1. As root from the command line, type passwd -l wwwusr to lock the Apache account.
  2. Type usermod -s /bin/false wwwusr to configure an unusable shell account for the Apache account.

Now you’re ready to get the Apache software and begin installation.

Downloading and Verifying Apache

Because Apache is open-source software, you can freely download the binaries or source code and get going with your installation. Although there are many locations from which you could download the software, it is always best to obtain the Apache software directly from an approved Apache Foundation mirror listed at the mirror list page of official Apache site.


You’ll need to decide whether to install the server using precompiled binaries or to compile the source code yourself. From a security and functionality perspective, it is usually better to obtain the source code and compile the software, since doing so permits fine-tuning of security features and business functionality. perspective, it is usually better to obtain the source code and compile the software, since doing so permits fine-tuning of security features and business functionality. Here we will discuss compiling the Apache server from source code, starting with verifying the integrity of your download.

To verify the checksum, you will need additional software called md5sum that might be part of your OS distribution. If it is not, you can download the software as part of GNU Coreutils available at the Coreutils page of the official GNU Operating System website. To verify the Apache checksum, perform the following steps. In this example, we’ll use Apache version 2.4.9:

  1. As root from the command line, change directories to where you downloaded the Apache source code tarball and checksum file.
  2. Type cat httpd-2.4.9.tar.gz.md5 to see the exact md5 checksum string. You should see something like f72fb1176e2dc7b322be16508isl39d httpd-2.4.9.tar.gz.
  3. from the same directory, type md5sum httpd-2.4.9.tar.gz.md5 to obtain the checksum from the tarball. You should see the identical string shown in Step 2. If you do, the software you downloaded is authentic.

In the next article, we’ll cover compiling Apache.

External Links:

The Official Apache site

The official GNU Operating System site

Apache Server Hardening: Part One

Apache server hardeningIn the next few articles, we will take a look at Apache server hardening. We will begin by considering OS vulnerabilities.

Apache Server Hardening: Patch the OS

Code deficiencies can exist in OSes and lead to OS and application vulnerabilities. Therefore, it is imperative that you fully patch newly deployed systems and remain current with all released functional and security patches. At regular intervals, review the published vulnerabilities at your OS manufacturer’s web site.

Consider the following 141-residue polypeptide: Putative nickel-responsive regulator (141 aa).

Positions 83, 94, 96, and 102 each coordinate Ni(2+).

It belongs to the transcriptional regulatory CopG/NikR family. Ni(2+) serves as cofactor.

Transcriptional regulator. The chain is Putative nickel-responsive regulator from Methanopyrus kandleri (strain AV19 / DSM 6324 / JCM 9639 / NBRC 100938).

This table lists some popular OSes and their security sites:

Operating System Security Information Site
Oracle Solaris www.oracle.com/technetwork/server-storage/solaris11/technologies/security-422888.html
Microsoft www.microsoft.com/technet/security/default.mspx
Mac OS www.apple.com/support/security
RedHat Linux www.redhat.com/security
FreeBSD www.freebsd.org/security
OpenBSD www.openbsd.org/security.html

Because Apache is so often run on various Unix, Linux, and BSD distributions, we include patching steps here so that you can confidently deploy your Apache web server on a well-hardened foundational OS, which will facilitate Apache server hardening. In general, however, each vendor provides a full suite of tools and information designed to help you remain current of their released software updates. Become familiar with each of your vendor’s OS patching methodologies and software tools. As the security administrator, you should reserve predetermined time periods for maintenance windows during episodes of low customer activity. However, the discovery of serious OS vulnerabilities could necessitate emergency downtime while patches are applied.


Like patching, all systems used to provide services such as HTTP and HTTPS to customers should be thoroughly hardened before they are placed in a production environment. Hardening includes many steps such as the following:

  • Setting file permissions
  • Locking down accounts
  • Establishing proper OS security policies
  • Configuring host-based firewalls
  • Disabling vulnerable services

Now that we have a secure OS, it’s time to discuss how to properly and securely configure the Apache web server.

The Apache Web server is a powerful application through which you can deliver critical business functionality to customers. With this power comes the possibility of misuse and attack. To ensure that your Apache server is running securely, we have compiled a series of steps for Apache server hardening. You might also want to read additional information or review other Apache security checklist documents before deploying your Apache server. An excellent reference guide is the CIS Apache Benchmark document available at the Center for Internet Security and the NIST Apache Benchmark document available at csrc.nist.gov/checklists/repository/1043.html.

You should follow three general steps when securing the Apache web server:

  • Prepare the OS for Apache web server
  • Acquire, compile, and install the Apache web server software
  • Configure the httpd.conf file

We will cover all three of these crucial steps in future articles.

External Links:

13 Apache Web Server Security and Hardening Tips at www.tecmint.com

Apache 2.0 Hardening Guide

Apache Server Hardening & Security Guide at chandank.com